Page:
My spouse has been verbally and emotionally abusive for the better part of our marriage. I have never been physically harmed in any way, but the constant put-downs and mind games have made my life miserable. Some of my friends say I should pursue a divorce, but others have suggested that I don’t have biblical grounds. A few folks in this latter group have even told me that my only concern is to “submit” and continue loving my spouse in spite of the mistreatment. What do you think I should I do?
The second point is this: the state of affairs you’ve described isn’t good for either of you-not you or your spouse. It’s harmful and destructive to everyone concerned, and that includes any children who may be part of the picture. This means that something must be done to change it as quickly as possible, and we can almost guarantee that the change won’t come about as a result of adopting a “submissive” attitude toward abuse.
A biblical side-note in connection with this last thought: in our experience, there are two kinds of people who advise “submission” in cases like this: 1) a few male pastors, counselors, and friends who might take a relatively simplistic view of passages like Ephesians 5:22-33 and Colossians 3:18-25; and 2) abusive husbands. Our response, especially to this latter group, is that it isn’t up to a man to see to it that his wife “submits.” The apostle has given tasks to each partner in the relationship, and each partner is responsible only for his or her own assignment. To put it more bluntly, men need to forget about “submission” and get busy learning what it means to love their spouses “as Christ loved the church.”
So much for theology. Let’s move on to the practical question of what you can do to start taking your marriage in a more positive direction. We’d suggest that your first concern is to investigate your options. All too often people in your position assume that they have only two alternatives: to stay put and suffer, or file for divorce. This isn’t necessarily true. As a matter of fact, there may be a number of other ways to break the negative cycle.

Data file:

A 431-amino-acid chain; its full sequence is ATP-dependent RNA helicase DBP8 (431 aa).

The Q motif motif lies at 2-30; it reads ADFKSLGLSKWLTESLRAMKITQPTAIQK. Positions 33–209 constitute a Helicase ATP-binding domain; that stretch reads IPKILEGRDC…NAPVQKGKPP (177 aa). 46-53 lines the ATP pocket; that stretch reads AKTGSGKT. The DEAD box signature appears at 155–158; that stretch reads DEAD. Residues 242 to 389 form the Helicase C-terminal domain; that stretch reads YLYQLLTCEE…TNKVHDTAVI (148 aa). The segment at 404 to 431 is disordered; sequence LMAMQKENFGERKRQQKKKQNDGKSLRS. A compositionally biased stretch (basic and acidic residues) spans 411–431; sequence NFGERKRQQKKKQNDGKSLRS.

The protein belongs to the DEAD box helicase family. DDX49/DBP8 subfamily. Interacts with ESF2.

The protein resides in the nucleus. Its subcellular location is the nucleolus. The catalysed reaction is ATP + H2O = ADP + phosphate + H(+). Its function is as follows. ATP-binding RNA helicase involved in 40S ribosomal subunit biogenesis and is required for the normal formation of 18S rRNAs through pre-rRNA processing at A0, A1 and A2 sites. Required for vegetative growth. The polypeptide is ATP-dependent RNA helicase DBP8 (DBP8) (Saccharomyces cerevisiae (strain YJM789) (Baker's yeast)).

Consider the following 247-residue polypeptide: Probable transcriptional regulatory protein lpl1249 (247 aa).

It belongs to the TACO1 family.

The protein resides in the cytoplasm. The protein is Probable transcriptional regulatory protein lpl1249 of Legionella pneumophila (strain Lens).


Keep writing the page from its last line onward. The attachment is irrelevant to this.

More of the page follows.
You can initiate your research by setting up an appointment with a Christian marriage and family counselor. Naturally, it would be ideal if your spouse agreed to join you, and you should definitely urge him to do so. But if you encounter opposition, don’t hesitate to keep the appointment alone. If the thought of professional counseling is too overwhelming, consider talking to a pastor or a good friend, or see if you can get a neighbor to take you to a community center where there are people trained to deal with domestic abuse issues. The idea is to find out what you can do, not what you can’t do, and to act accordingly.
In the meantime, you may also want to have a conversation with an attorney-not to talk about divorce, but simply to gather information about your options. Among other things, find out what’s involved in arranging a legal separation. In many cases, a temporary separation can be just what the doctor ordered in a case like yours. Marriages get stuck in deadly ruts when spouses become blind to the hurtful nature of their words and actions. If separation is what it takes to open your husband’s eyes and stimulate some self-examination on his part, then so be it. An abuser can sometimes be persuaded to make a change if his partner has the courage to precipitate a crisis in the relationship-in other words, to say, “I’ve had enough.”
Before closing, perhaps it would be helpful to say a few words about the underlying causes of abuse and list some of the identifying marks of genuinely “abusive” speech and behavior. Domestic abuse is almost always a technique for gaining and maintaining control. An emotional abuser keeps others under his thumb by blaming and shaming. He uses name-calling, swearing, and other forms of contemptuous speech to convince his partner that she is unworthy of better treatment. In most cases he is highly manipulative, displays narcissistic tendencies, and flatly refuses to acknowledge any personal responsibility for difficulties in the marriage. If any of this sounds familiar, you are more than justified in taking whatever steps are necessary to reverse the situation. A good counselor can help you recognize to what extent you may have become brainwashed by your spouse’s behavior and thus lulled into a state of resignation and silent acceptance of your lot.
Focus on the Family’s Counseling staff can provide you with referrals to qualified marriage and family therapists practicing in your area. They would also consider it a privilege to discuss your situation with you over the phone if you think this might be helpful.
You can contact our Counseling Department for a free consultation Monday through Friday between 6:00 A.M. and 8:00 P.M. Mountain time at 800-A-FAMILY (800-232-6459). They’ll be happy to assist you in any way they can.